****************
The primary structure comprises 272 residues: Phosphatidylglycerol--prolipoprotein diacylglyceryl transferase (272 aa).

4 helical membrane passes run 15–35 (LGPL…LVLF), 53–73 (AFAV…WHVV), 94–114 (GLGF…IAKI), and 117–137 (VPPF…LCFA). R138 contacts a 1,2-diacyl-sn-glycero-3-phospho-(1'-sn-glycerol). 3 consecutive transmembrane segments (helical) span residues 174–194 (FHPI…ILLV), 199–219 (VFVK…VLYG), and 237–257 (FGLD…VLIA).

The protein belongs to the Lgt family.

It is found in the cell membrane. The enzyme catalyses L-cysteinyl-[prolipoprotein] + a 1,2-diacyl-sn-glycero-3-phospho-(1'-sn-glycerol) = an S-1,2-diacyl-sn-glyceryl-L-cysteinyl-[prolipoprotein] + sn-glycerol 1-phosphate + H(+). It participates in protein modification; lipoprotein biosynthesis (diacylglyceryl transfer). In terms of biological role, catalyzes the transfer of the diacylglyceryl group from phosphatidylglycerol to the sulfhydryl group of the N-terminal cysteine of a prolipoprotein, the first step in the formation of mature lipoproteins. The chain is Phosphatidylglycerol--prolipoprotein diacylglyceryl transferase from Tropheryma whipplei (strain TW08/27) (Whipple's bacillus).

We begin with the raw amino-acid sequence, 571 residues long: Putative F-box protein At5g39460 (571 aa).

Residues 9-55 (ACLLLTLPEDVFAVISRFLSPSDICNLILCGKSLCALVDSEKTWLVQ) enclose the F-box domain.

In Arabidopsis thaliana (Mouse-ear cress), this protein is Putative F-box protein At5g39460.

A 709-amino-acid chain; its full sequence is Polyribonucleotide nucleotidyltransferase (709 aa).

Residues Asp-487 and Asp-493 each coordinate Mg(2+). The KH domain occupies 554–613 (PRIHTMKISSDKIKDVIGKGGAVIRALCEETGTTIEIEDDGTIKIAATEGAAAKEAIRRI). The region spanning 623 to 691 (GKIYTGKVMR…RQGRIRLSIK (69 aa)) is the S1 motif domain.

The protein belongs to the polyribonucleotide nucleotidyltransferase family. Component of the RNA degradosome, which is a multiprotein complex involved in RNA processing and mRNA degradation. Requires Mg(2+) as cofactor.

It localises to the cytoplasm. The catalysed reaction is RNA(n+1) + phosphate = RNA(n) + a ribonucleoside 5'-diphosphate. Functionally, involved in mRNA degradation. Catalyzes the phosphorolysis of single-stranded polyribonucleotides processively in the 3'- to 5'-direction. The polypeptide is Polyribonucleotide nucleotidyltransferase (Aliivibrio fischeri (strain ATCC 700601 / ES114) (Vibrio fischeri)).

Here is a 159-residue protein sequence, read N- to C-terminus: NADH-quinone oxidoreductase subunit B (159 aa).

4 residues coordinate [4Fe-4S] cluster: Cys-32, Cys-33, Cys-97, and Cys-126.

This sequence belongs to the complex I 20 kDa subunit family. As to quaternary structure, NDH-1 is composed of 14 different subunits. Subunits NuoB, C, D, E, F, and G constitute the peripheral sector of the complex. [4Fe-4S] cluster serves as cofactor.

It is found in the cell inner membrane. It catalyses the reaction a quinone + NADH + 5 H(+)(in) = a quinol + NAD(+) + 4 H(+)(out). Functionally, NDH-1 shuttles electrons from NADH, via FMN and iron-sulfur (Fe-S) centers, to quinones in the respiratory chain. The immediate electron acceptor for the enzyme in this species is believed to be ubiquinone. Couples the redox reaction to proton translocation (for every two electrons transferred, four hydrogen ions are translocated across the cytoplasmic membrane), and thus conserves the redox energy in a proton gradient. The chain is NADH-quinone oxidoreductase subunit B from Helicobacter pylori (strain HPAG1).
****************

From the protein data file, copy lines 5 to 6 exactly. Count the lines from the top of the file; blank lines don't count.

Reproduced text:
We begin with the raw amino-acid sequence, 571 residues long: Putative F-box protein At5g39460 (571 aa).

Residues 9-55 (ACLLLTLPEDVFAVISRFLSPSDICNLILCGKSLCALVDSEKTWLVQ) enclose the F-box domain.